In the near-term, expanding production capacity of existing approved fuels is critical. But eventually, providing a fuel that has improved properties, within the bounds of specifications, further improves the possibility for market pull, according to the report.

“We don’t have to just mimic petroleum-based fuel,” said Holladay. “If we’re going to make a new fuel, we might as well make a fuel that’s better. And with the additional research and development suggested in this report, we can.”

The report calls for a deeper understanding of the critical fuel properties of the four hydrocarbon families that make up jet fuel. These families are described in chemical terms as aromatics, n-alkanes, iso-alkanes, and cycloalkanes. The latter two families of molecules provide all the properties needed in jet fuel. The first two, aromatics and n-alkanes will often be coproduced; however, their primary production is not an optimal research area for SAF.

SAF must first and foremost must be safe for use in air travel. This includes producing a clean fuel that doesn’t harm the jet engines, that doesn’t freeze at high altitudes, and has a low flashpoint for safely refueling on the ground. With safety in mind, there are new opportunities for reducing soot formation by reducing the amount of aromatics in the fuel.

“In the end, we need SAF that are safe, inexpensive, and have high energy content,” said Holladay.” The report recommends that research focus on ways to make low-cost iso-alkanes and cycloalkanes that can enable better SAF performance.”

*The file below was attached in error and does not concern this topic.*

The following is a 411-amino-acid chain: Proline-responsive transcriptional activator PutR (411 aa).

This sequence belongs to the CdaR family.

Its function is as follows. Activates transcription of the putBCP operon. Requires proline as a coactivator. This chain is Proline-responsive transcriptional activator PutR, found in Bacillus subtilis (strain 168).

Blending the two can give fuel higher energy content than jet fuel while meeting the density specification required, so planes can fly farther on less fuel. They also can burn cleaner by diluting the aromatics in fuel. Aromatics create soot and the tell-tale contrails that contribute to atmospheric warming.

There are many types of iso-alkanes and cycoalkanes that could be used in jet fuel, but they are expensive and some cycloalkanes may freeze in extreme cold temperatures experienced at cruising altitudes. Recommended research goals include better understanding combustion and molecular properties of cycloalkanes and how they could be produced inexpensively and approved for use in jet fuel.

It’s the fuel… and a lot more

The report also notes the critical fuel properties required for certification processes. Jet fuel certification is time consuming and expensive and can only be accomplished by understanding the critical fuel properties required and their impact.

The authors also note that biorefineries, which will convert low-cost biomass and wastes, must be versatile and produce a variety of jet and other fuels. Technology must enable these refineries to be cost- competitive when operated at a much smaller scale than petroleum refineries. Supply chains—from feedstocks and infrastructure to storage and delivery—must also be accounted for when considering the full cost of the fuel. Those topics need to be addressed in research and in analysis of technical and economic benefits to the SAF industry.

The report encourages U.S. researchers to engage with partners in Canada and Mexico to take advantage of synergies across North America. Canada is home to a third of the world's certified sustainable forests, and Mexico has a warm climate that facilitates growth of sustainable feedstocks. Both countries can contribute to biomass feedstocks and offer unique opportunities for collaboration.

This report was prepared by Holladay, Zia Abdullah at the National Renewable Energy Laboratory, and Joshua Heyne at the University of Dayton. It is a compilation of information synthesized from three SAF workshops supported by BETO, and includes additional new information inspired from discussions with stakeholders.